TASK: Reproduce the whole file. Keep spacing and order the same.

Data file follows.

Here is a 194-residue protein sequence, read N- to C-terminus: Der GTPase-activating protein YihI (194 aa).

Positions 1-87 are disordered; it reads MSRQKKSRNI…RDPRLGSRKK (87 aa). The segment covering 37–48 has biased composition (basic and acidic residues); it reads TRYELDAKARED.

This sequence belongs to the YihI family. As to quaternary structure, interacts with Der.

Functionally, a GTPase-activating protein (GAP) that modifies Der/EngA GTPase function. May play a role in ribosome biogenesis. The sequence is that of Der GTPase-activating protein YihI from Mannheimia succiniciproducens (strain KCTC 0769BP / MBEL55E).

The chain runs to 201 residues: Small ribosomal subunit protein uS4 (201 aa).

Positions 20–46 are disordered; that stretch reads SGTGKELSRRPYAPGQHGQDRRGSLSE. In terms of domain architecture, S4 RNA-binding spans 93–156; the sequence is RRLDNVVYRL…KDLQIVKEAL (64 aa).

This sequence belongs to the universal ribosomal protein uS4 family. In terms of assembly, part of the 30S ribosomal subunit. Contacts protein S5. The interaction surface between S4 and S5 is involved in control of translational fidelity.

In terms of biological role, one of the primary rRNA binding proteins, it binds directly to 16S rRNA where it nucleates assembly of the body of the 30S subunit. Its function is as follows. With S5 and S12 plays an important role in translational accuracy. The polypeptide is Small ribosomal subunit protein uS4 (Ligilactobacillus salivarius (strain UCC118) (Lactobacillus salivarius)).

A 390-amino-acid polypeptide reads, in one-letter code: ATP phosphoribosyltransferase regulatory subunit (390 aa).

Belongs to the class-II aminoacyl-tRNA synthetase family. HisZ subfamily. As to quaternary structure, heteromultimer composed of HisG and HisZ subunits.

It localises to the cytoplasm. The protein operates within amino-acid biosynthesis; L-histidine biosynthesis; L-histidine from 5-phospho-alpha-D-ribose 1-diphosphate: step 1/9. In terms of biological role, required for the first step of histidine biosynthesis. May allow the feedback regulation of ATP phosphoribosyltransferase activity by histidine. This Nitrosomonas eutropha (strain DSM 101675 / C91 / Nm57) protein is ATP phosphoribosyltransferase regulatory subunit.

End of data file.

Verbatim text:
Here is a 194-residue protein sequence, read N- to C-terminus: Der GTPase-activating protein YihI (194 aa).

Positions 1-87 are disordered; it reads MSRQKKSRNI…RDPRLGSRKK (87 aa). The segment covering 37–48 has biased composition (basic and acidic residues); it reads TRYELDAKARED.

This sequence belongs to the YihI family. As to quaternary structure, interacts with Der.

Functionally, a GTPase-activating protein (GAP) that modifies Der/EngA GTPase function. May play a role in ribosome biogenesis. The sequence is that of Der GTPase-activating protein YihI from Mannheimia succiniciproducens (strain KCTC 0769BP / MBEL55E).

The chain runs to 201 residues: Small ribosomal subunit protein uS4 (201 aa).

Positions 20–46 are disordered; that stretch reads SGTGKELSRRPYAPGQHGQDRRGSLSE. In terms of domain architecture, S4 RNA-binding spans 93–156; the sequence is RRLDNVVYRL…KDLQIVKEAL (64 aa).

This sequence belongs to the universal ribosomal protein uS4 family. In terms of assembly, part of the 30S ribosomal subunit. Contacts protein S5. The interaction surface between S4 and S5 is involved in control of translational fidelity.

In terms of biological role, one of the primary rRNA binding proteins, it binds directly to 16S rRNA where it nucleates assembly of the body of the 30S subunit. Its function is as follows. With S5 and S12 plays an important role in translational accuracy. The polypeptide is Small ribosomal subunit protein uS4 (Ligilactobacillus salivarius (strain UCC118) (Lactobacillus salivarius)).

A 390-amino-acid polypeptide reads, in one-letter code: ATP phosphoribosyltransferase regulatory subunit (390 aa).

Belongs to the class-II aminoacyl-tRNA synthetase family. HisZ subfamily. As to quaternary structure, heteromultimer composed of HisG and HisZ subunits.

It localises to the cytoplasm. The protein operates within amino-acid biosynthesis; L-histidine biosynthesis; L-histidine from 5-phospho-alpha-D-ribose 1-diphosphate: step 1/9. In terms of biological role, required for the first step of histidine biosynthesis. May allow the feedback regulation of ATP phosphoribosyltransferase activity by histidine. This Nitrosomonas eutropha (strain DSM 101675 / C91 / Nm57) protein is ATP phosphoribosyltransferase regulatory subunit.